How to deal with the check-out line magazines

Just got done reading a post from a concerned mom about the lewd and offensive magazine (particularly the covers!) that are displayed at every check-out. My kids can't read yet, so I usually try to distract them, but we're fast approaching the point where that won't work any more. Well, when I read this post, "I Don't Mean to be a Troublemaker", I decided that I'm going to take the steps of action she's been taking. Having these mags front and center is ridiculous anyway.

What do you do (those with older children) when navigating the treacherous check-out aisles? Love to get other peoples' feedback on this.

Sonlight Core 1: Week 1

Go-alongs for Peoples of the World, Week 1:
  • Look at our passports and the country stamps
  • Listen to our national anthem, then color a picture of our flag.
  • Sing “Jesus Loves the Little Children” and talk about all the skin colors
  • Make connected paper dolls with four people for notebook.  Color their skin each a different color.
  • Write “Hello” in Chinese, Russian, and Hebrew: Shalom =שלום
  •  Have 5 stations set up that mimic each type of shop talked about. How would you buy things in the different settings?
Go-alongs for World of Animals, Week 1:

Making Sonlight Core 1 Hands-On

I've been busy over the last few months planning my strategy for 1st Grade/Kindergarten. After much research, soul searching and talking to other moms, I finally decided to go with Sonlight's Core 1: Introduction to World History as my guiding force.

Why Sonlight? I was drawn to the strong history/critical thinking component, as well as the fun factor! I want my children to love learning, as well as to be critical learners, evaluating what is presented to them. Plus, I want them to have a heart for the nations and be well versed in the history and cultures of the world, not just the US. Sonlight provided all that and more.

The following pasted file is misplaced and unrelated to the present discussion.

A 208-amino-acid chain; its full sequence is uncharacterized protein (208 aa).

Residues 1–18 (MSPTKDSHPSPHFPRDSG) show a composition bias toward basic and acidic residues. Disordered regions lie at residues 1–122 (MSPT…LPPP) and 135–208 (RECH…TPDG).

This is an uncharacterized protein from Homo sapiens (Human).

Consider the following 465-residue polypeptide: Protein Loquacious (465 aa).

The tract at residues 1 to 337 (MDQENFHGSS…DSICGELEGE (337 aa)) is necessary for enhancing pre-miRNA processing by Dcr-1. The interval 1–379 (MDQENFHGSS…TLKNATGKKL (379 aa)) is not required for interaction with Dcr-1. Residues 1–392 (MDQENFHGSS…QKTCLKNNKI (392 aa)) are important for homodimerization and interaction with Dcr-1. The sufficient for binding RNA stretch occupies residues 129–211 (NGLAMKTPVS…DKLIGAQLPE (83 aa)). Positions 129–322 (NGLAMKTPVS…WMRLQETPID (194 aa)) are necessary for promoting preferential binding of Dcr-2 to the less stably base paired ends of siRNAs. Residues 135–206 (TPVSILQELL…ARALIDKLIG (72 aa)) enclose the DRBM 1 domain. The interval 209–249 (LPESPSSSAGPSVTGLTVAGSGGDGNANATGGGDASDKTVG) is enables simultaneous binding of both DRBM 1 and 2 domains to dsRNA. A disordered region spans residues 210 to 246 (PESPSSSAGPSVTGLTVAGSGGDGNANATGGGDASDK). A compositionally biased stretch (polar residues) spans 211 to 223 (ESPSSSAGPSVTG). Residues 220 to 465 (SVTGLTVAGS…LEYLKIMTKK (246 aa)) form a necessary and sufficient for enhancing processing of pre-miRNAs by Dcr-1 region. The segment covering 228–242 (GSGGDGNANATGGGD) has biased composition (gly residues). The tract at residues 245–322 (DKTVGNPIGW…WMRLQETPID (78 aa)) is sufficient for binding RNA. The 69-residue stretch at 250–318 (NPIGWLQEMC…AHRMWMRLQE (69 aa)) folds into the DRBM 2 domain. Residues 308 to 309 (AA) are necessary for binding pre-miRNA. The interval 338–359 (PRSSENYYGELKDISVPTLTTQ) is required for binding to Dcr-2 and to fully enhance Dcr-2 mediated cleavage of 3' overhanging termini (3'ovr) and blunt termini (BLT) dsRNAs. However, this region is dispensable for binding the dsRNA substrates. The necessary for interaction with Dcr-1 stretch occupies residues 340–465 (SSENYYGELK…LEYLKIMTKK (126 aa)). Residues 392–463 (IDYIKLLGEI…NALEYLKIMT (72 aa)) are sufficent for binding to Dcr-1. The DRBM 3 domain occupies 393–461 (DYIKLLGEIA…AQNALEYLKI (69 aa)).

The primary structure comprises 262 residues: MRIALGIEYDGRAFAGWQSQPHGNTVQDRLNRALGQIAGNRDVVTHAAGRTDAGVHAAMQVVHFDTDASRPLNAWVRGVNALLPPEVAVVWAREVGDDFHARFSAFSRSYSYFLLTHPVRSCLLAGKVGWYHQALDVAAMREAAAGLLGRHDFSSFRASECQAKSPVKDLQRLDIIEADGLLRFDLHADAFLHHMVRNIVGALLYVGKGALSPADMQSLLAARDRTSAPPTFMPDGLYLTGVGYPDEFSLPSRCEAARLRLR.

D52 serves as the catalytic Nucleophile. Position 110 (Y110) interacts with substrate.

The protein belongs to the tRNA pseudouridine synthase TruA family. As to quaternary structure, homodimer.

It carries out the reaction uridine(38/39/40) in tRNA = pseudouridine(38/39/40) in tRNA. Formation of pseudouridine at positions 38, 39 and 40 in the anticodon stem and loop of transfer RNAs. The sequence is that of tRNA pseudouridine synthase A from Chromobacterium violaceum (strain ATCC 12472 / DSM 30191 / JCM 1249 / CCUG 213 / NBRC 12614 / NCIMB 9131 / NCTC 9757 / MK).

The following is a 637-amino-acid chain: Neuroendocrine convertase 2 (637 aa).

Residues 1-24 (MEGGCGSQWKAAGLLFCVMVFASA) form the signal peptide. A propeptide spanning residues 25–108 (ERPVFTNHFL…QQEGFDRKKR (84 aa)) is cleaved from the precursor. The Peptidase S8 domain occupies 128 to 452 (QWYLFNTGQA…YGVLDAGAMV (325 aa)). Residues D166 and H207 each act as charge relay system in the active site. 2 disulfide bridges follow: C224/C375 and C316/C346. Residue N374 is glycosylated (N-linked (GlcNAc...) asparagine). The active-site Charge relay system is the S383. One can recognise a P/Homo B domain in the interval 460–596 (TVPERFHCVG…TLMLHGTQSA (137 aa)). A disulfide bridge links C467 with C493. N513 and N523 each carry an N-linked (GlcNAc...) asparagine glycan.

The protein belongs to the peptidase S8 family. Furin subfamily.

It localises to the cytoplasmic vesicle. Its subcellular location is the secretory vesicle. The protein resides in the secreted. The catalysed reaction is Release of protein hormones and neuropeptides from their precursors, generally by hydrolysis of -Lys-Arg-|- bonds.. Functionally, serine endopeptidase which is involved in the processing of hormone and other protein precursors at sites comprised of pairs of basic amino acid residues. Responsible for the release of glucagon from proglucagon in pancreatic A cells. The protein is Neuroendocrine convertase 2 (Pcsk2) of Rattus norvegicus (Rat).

I was a bit apprehensive about the price, but there's an awesome used homeschool curriculum store in town where I was able to get a good bit of the books I needed for half the retail price. So far, I've only spent around $250 where I originally expected to spend $500 plus. Not bad at all.

Once I got the Core 1 instructor's guide, I began to go through it and start some initial planning. It didn't take long before I was a bit dismayed by the amount of reading each day and the lack of hands on activities to balance out the book time. We were going to be learning fascinating material, but I knew my girls (6 & 5) would need something more besides just reading if they were going to actually enjoy school!

Inspired by other moms who've also worked to plan hands-on activities for the curriculum, I've begun adding in other elements to take Core 1 from being simply a pile of interesting books to a kinesthetic, lapbooking, full of activities curriculum. I'm getting SO excited! For the sake of others that are trying to supplement Core 1, I'm going to be posting my ideas and supplements here. I hopefully start posting over the next several weeks as my lesson plans get firmed up. And if you're going to be doing Core 1 this fall and blogging about it, let me know! I'd love to follow your plans and activities.

Is Your Christianity American? Or Biblical?